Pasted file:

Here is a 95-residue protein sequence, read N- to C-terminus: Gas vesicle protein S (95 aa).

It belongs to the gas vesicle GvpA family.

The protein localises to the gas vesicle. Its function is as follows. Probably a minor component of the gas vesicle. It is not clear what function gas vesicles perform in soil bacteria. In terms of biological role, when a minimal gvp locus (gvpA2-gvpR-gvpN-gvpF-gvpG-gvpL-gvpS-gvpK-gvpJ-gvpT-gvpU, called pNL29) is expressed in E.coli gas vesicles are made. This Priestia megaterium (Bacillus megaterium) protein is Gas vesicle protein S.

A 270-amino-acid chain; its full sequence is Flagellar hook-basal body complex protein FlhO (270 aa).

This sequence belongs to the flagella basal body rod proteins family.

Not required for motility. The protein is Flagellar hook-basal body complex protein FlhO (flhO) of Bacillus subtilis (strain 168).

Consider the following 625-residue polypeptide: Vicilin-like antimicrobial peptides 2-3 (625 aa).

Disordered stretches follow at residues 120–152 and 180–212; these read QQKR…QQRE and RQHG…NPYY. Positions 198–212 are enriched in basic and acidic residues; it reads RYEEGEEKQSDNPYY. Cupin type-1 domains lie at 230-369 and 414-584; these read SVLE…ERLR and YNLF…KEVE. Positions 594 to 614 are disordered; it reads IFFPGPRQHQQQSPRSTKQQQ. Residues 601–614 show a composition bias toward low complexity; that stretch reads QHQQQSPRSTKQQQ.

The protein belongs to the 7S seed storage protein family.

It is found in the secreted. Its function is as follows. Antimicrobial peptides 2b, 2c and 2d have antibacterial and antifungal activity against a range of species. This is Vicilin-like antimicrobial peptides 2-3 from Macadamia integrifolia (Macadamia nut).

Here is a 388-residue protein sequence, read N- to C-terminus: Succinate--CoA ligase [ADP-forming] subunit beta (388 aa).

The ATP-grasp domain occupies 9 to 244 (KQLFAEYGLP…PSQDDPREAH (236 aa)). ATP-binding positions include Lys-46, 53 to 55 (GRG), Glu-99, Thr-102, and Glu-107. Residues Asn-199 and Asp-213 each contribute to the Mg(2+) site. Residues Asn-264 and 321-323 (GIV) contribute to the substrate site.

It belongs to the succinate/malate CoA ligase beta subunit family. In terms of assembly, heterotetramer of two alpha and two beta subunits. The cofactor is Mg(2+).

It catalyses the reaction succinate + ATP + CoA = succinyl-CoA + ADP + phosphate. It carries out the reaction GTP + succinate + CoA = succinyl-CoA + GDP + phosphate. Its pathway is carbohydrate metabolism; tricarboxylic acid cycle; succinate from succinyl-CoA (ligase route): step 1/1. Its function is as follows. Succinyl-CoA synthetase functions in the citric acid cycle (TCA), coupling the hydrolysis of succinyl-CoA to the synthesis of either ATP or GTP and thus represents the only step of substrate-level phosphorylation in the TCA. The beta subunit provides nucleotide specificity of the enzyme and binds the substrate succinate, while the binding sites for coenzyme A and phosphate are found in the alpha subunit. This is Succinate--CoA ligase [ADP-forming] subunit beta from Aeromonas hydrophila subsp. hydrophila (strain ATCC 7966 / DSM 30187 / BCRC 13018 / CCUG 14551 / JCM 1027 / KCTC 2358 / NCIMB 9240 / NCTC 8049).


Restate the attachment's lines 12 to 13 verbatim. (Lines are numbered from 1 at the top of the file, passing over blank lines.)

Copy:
The ATP-grasp domain occupies 9 to 244 (KQLFAEYGLP…PSQDDPREAH (236 aa)). ATP-binding positions include Lys-46, 53 to 55 (GRG), Glu-99, Thr-102, and Glu-107. Residues Asn-199 and Asp-213 each contribute to the Mg(2+) site. Residues Asn-264 and 321-323 (GIV) contribute to the substrate site.

It belongs to the succinate/malate CoA ligase beta subunit family. In terms of assembly, heterotetramer of two alpha and two beta subunits. The cofactor is Mg(2+).